ALBUQUERQUE, N.M. — The University of New Mexico awarded $77,500 to six student startups in this year’s business plan competition.
The annual event, organized by UNM’s Anderson School of Management, featured 15 competing teams, including 10 from UNM and five from New Mexico State University.
Program planners had opened the competition to students from Central New Community College last year, and decided to expand it this year to all of New Mexico’s research universities, said Sul Kassicieh, a distinguished Anderson professor and the endowed chair in economic development.
“Going forward, we want to expand it across New Mexico to include a lot more colleges,” Kassicieh said. “That will offer opportunities for more students and increase the potential for economic development around the state.”
The competition included two parallel tracks, with eight technology-based startups competing for three cash prizes worth a total of $60,000, and seven teams competing for three more awards worth $17,500 in the non-technology Entrepreneurial Challenge.
The top $25,000 technology prize went to Sandia Nanoinks LLC, formed by four UNM students using Sandia National Laboratories technology to create copper-conducting inks for the printed electronics industry. The technology integrates copper nanoparticles with different solvents to make cheaper inks than the typical silver conductive ones used today, said Brian Billstrand, a chemical engineering student who worked on the technology as an intern at Sandia.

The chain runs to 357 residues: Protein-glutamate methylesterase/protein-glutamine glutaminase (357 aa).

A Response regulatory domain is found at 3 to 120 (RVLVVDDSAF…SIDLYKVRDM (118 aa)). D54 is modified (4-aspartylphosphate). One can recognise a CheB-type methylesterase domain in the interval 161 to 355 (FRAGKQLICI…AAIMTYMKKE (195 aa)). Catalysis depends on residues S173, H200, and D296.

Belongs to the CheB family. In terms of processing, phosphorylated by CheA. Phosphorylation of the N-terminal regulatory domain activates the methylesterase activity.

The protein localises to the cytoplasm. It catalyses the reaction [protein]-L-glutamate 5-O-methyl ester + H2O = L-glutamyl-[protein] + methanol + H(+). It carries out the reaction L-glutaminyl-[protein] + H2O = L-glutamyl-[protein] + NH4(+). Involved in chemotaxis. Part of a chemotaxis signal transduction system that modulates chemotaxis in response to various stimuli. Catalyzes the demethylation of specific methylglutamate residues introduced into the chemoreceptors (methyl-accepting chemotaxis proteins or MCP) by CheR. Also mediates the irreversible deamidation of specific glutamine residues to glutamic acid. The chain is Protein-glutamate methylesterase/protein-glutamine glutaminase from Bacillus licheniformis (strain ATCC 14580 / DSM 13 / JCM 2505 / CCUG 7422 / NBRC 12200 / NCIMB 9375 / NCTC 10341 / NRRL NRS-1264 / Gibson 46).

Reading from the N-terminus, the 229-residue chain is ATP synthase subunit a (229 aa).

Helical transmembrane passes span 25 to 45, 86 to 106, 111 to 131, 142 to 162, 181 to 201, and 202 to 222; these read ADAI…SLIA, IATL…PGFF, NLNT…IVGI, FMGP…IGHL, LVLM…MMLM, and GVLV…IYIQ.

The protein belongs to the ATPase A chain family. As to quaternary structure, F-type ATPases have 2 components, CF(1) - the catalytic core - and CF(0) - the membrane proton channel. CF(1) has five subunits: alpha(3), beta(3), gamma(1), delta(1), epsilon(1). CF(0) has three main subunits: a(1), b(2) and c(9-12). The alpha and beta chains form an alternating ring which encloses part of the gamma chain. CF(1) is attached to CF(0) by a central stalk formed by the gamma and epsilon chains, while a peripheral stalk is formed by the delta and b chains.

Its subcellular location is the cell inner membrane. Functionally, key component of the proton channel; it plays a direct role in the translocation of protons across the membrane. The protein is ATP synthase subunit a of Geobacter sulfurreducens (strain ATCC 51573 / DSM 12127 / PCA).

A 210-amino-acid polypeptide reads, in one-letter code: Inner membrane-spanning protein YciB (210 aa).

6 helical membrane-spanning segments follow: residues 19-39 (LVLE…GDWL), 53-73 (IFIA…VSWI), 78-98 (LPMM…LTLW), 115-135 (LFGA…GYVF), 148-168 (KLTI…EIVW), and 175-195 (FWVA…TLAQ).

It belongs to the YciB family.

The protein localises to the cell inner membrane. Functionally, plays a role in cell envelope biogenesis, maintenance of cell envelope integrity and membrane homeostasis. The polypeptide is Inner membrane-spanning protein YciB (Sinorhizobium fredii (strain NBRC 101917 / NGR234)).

“I got excited about it and built a team to take it to market,” Billstrand said. “We’ll use the prize money for legal and accounting expenses and for additional research and development.”
The second-place $20,000 prize went to Ibex Aegis LLC, another UNM startup that built software for geological mapping with unmanned aerial vehicles.
Timer Glove, an NMSU startup with software that tracks results from exercising on mobile devices, won the third-place $15,000 technology prize.
In the Entrepreneurial Challenge, the first-place $10,000 prize went to Muchos Tamales, formed by two students from UNM and CNM to introduce U.S. consumers to more varieties of tamales than the typical meat-filled hot ones. That includes many spicy-free tamales made with pineapple, sweet potatoes and more, plus fried tamales smothered in green chile, said UNM civil engineering student Daniel Guerrero.
“There’s a wide variety of delicious tamales that are made in Mexico but you don’t see in the U.S.,” Guerrero said. “We want more people to try them.”
Inde Beats won the second-place $5,000 prize for an app that allows local musicians to promote their music with short online videos. Sway Attire won the third-place $2,500 prize for its hemp-silk clothing line.